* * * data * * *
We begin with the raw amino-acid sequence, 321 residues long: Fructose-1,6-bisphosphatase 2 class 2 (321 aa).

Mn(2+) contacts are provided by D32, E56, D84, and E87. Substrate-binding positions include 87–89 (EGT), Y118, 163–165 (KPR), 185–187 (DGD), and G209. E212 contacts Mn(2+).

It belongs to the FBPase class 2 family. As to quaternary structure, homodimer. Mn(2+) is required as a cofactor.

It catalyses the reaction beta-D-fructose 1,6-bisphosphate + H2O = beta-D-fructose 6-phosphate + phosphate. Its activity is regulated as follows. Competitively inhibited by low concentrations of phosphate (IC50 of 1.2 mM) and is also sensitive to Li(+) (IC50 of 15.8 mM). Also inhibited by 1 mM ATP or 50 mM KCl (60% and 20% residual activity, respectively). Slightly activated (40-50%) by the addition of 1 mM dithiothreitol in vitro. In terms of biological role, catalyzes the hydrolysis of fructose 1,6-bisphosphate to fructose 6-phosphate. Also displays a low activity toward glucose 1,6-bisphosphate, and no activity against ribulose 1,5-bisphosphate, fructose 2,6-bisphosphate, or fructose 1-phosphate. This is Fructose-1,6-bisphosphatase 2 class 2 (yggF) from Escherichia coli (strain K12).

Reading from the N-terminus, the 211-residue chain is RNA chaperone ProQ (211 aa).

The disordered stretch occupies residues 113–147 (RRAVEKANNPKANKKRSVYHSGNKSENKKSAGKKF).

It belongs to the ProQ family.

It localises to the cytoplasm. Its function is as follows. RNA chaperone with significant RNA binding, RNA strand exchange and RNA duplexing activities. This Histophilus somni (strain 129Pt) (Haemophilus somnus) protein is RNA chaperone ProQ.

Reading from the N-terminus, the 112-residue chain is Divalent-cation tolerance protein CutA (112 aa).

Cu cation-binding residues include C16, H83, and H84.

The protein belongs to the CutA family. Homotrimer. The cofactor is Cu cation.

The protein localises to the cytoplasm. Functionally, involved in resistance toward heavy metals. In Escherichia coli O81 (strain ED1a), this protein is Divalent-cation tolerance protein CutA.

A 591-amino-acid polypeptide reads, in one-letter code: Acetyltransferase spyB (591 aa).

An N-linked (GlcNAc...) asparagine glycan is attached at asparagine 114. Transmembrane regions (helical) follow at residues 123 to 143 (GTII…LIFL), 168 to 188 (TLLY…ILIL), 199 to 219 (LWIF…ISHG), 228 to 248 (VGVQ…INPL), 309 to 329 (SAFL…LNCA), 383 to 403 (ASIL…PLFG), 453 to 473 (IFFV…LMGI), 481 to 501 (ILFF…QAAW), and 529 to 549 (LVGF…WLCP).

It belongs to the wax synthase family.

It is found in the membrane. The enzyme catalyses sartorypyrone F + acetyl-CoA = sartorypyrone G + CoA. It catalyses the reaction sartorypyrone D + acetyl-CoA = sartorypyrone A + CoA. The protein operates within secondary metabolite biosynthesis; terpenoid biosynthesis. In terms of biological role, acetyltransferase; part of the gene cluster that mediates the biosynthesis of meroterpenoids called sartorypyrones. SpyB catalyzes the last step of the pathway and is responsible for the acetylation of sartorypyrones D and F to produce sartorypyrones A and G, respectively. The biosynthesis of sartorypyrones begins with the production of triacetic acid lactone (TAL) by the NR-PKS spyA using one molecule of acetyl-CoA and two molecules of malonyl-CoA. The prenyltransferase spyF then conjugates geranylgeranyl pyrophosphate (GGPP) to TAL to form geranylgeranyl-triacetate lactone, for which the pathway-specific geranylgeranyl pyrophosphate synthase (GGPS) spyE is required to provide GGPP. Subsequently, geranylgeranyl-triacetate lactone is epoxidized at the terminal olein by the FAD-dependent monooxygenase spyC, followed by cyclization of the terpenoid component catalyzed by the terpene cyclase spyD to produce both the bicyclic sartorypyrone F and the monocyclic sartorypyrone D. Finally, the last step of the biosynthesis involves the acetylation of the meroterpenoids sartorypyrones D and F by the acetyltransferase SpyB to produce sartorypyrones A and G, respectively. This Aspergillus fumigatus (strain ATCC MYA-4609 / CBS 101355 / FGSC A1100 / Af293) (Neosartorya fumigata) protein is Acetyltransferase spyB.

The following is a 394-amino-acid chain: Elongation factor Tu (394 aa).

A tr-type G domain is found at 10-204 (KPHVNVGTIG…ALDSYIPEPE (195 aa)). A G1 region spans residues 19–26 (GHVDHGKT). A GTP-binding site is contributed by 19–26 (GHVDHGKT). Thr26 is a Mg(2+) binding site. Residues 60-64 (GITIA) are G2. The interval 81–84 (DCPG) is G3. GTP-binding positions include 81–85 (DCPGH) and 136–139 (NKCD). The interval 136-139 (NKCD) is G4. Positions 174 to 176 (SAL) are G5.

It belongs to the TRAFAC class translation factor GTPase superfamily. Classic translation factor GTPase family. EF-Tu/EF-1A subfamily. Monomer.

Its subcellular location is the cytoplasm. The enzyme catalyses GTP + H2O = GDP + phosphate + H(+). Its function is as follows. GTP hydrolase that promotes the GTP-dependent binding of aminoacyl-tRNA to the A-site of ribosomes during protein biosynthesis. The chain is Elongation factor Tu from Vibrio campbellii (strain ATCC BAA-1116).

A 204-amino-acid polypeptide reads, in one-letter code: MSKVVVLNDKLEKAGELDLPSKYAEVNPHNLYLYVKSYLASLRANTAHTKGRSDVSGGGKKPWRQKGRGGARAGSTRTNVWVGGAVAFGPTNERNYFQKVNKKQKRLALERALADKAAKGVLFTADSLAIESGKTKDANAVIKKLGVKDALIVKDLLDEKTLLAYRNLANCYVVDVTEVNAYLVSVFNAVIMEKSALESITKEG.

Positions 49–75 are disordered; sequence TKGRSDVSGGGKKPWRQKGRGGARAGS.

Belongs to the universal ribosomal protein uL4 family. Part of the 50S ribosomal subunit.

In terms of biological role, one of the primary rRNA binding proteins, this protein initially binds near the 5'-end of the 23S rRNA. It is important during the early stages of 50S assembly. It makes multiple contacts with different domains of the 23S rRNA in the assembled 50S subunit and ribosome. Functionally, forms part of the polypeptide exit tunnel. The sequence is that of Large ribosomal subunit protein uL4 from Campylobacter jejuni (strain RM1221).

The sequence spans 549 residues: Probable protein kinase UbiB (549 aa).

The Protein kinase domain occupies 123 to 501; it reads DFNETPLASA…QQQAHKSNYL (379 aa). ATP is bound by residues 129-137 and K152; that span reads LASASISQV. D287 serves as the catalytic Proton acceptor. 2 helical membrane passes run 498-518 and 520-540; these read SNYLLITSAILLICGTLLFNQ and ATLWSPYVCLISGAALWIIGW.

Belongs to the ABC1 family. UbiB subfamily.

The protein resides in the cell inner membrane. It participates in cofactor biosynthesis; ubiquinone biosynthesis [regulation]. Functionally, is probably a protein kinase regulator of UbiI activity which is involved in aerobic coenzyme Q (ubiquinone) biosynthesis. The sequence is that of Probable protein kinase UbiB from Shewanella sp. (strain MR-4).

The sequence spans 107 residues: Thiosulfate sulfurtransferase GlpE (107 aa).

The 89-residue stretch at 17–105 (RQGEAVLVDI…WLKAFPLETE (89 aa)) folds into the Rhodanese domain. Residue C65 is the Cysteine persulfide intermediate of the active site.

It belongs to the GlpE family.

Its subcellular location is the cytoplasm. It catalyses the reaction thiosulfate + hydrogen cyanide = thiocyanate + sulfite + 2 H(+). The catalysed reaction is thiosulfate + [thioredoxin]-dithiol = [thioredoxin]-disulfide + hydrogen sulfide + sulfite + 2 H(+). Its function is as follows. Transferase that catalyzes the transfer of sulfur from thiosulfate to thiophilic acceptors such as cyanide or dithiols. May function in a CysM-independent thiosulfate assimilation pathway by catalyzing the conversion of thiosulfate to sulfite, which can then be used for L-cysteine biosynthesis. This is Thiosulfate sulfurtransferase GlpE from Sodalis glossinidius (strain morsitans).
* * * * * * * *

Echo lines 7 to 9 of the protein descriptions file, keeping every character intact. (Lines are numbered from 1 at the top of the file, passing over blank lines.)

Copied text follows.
It belongs to the ProQ family.

It localises to the cytoplasm. Its function is as follows. RNA chaperone with significant RNA binding, RNA strand exchange and RNA duplexing activities. This Histophilus somni (strain 129Pt) (Haemophilus somnus) protein is RNA chaperone ProQ.

Reading from the N-terminus, the 112-residue chain is Divalent-cation tolerance protein CutA (112 aa).